White ibis

Eudocimus albus

Photo: FWC

Overall vulnerability:

This species was not assessed for vulnerability

Conservation status:

Species of Greatest Conservation Need

General Information

This elegant, white wading bird is most easily identified by its distinct long, downcurved pink bill, used to probe the ground for prey. The white ibis eats a varied diet of crayfish, crabs, frogs, snakes and insects throughout its wide range encompassing most of Florida as well as other parts of North and South America and the Caribbean. White ibis breed in large colonies along the coast and inland between February and October, with breeding season peaking during the spring and summer. Ibis build nests out of twigs and roots both on the ground and as high as 50 feet above the ground in trees. Both mates share in incubating eggs and caring for chicks during the month after hatching when youngsters remain in the nest.

Habitat Requirements

White ibis occupy a wide range of coastal marsh and wetland habitat types. Generalists in both foraging and nesting habitat, these birds can feed and nest in fresh, brackish and saltwater environments.


Habitat area:

  • 4,188,604 hectares within Florida (modeled)
  • 2,165,508 hectares (52%) is located on public lands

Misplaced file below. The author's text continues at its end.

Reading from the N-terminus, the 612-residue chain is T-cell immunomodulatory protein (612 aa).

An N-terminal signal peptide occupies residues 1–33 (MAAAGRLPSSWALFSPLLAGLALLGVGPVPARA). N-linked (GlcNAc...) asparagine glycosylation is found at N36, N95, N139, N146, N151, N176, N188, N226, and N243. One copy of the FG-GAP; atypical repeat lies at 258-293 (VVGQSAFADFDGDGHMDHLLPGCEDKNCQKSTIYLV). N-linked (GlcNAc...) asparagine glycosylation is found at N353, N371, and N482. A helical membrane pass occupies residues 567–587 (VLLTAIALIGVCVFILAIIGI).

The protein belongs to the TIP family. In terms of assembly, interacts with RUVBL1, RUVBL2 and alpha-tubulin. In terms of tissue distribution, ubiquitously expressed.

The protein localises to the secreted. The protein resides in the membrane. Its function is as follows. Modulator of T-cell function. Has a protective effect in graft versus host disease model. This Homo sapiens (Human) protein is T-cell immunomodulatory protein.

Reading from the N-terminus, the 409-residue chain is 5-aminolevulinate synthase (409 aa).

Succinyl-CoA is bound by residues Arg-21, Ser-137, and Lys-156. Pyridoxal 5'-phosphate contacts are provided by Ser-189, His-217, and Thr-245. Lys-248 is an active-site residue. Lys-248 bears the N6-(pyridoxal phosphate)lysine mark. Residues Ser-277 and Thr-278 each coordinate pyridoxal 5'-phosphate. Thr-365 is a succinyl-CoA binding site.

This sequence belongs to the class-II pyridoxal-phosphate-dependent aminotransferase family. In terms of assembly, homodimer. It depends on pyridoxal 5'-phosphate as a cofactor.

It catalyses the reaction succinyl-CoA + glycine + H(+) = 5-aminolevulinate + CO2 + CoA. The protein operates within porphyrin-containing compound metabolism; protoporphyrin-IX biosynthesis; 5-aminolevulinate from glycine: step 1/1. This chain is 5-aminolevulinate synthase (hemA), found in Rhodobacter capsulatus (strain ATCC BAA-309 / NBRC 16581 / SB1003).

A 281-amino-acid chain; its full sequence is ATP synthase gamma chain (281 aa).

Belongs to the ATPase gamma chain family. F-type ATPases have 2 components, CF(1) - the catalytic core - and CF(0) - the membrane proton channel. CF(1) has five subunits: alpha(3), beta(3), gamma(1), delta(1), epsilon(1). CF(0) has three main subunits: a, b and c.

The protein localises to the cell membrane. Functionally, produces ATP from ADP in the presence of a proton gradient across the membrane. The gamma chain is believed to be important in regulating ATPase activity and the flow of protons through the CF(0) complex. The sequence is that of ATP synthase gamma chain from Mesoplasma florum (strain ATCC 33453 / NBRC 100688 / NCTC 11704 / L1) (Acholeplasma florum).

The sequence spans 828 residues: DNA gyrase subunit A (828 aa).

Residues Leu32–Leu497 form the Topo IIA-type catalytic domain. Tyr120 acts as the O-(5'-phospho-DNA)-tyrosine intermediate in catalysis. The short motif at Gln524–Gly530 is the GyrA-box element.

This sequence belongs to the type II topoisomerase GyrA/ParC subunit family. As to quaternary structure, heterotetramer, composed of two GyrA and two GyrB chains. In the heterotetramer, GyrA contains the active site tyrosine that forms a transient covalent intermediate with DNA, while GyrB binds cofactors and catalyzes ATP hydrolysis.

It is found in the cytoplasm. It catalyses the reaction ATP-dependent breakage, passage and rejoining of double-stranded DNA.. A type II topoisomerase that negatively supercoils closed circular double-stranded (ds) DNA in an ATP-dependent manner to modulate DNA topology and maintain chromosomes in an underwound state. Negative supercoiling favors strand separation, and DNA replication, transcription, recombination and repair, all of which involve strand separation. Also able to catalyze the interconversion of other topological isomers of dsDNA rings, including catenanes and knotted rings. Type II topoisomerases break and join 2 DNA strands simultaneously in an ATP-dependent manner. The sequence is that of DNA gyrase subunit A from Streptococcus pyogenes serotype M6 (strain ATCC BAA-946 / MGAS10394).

Habitat impacted by up to 3 meters sea level rise:

22%1 meter39%3 meters61%not impacted

Climate Impacts

The white ibis is currently threatened by habitat loss and fragmentation in Florida and shifting land use linked to climate change is likely to intensify this threat, especially in coastal areas. The ibis’s fresh and brackish water habitats are highly vulnerable to sea level rise and salt water encroachment. Although this species may be able to successfully adapt to changes in salinity, the quality of habitat and availability of prey may decline. Coastal armoring in response to sea level rise and extreme weather and disturbance events are also likely to negatively impact the species.

More information about general climate impacts to species in Florida.

Adaptation Strategies

  • Addressing existing threats including conserving existing aquatic habitat from further development to the extent possible is an important first-line adaptation strategy for this species.
  • Protection of habitat corridors that allow the white ibis to move within patches of suitable habitat as natural climate-driven shifts occur may help this species adapt.

More information about adaptation strategies.

Additional Resources